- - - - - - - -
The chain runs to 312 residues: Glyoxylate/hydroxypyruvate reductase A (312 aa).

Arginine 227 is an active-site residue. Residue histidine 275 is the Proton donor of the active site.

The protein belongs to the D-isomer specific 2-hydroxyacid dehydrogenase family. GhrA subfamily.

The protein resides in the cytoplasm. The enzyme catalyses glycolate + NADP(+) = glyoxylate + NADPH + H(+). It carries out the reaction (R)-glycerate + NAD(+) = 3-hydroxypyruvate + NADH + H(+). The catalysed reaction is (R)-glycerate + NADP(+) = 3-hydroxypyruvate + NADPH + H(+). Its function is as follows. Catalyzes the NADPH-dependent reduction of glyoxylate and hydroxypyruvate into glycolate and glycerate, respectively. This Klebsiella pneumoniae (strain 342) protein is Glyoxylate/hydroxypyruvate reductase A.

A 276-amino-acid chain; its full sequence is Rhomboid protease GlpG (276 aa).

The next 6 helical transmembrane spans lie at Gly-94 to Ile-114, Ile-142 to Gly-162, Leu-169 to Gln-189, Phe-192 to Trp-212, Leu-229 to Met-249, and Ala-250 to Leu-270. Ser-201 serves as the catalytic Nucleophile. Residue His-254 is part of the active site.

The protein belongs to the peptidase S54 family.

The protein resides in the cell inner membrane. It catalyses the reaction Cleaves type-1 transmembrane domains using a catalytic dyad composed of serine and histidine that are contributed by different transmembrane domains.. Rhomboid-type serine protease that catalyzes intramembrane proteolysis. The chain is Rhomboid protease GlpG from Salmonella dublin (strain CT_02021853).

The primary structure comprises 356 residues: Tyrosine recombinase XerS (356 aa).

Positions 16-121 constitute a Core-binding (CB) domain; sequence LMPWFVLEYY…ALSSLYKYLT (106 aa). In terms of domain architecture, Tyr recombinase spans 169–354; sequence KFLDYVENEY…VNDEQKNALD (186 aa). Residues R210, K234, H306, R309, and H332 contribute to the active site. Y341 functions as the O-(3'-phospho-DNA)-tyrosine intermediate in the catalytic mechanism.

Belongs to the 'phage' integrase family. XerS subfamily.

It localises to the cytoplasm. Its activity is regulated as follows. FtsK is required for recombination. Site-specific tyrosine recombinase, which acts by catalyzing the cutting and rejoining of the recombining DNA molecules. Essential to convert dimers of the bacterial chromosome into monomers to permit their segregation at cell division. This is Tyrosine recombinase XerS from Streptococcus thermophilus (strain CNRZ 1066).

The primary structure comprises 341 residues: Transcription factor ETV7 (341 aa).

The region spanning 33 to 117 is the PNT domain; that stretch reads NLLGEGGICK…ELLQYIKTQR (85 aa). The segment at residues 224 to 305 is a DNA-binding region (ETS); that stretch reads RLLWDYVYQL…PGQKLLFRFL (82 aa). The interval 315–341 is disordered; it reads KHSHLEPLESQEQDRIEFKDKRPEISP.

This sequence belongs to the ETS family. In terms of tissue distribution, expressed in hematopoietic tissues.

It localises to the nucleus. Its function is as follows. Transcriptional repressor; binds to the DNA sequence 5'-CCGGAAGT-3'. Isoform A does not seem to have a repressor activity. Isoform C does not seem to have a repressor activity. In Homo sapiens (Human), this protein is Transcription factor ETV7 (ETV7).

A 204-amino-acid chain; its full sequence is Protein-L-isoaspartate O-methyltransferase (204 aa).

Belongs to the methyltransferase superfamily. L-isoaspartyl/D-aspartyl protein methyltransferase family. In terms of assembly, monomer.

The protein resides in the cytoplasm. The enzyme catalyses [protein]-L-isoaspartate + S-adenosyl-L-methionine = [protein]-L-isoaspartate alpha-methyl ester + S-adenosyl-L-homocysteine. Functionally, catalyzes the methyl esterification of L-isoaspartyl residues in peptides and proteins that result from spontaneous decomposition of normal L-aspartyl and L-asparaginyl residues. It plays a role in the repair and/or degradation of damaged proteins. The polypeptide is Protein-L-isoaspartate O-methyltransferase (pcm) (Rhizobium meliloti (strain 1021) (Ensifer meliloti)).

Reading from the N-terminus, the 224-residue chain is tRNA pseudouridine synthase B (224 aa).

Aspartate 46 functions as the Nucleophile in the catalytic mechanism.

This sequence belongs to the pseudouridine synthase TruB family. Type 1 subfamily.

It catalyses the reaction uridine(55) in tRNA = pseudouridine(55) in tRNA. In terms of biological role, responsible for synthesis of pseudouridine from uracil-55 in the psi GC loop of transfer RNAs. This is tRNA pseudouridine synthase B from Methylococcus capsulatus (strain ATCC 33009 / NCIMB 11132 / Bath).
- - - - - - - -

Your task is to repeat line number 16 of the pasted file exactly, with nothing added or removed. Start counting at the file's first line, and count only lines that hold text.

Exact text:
It localises to the nucleus. Its function is as follows. Transcriptional repressor; binds to the DNA sequence 5'-CCGGAAGT-3'. Isoform A does not seem to have a repressor activity. Isoform C does not seem to have a repressor activity. In Homo sapiens (Human), this protein is Transcription factor ETV7 (ETV7).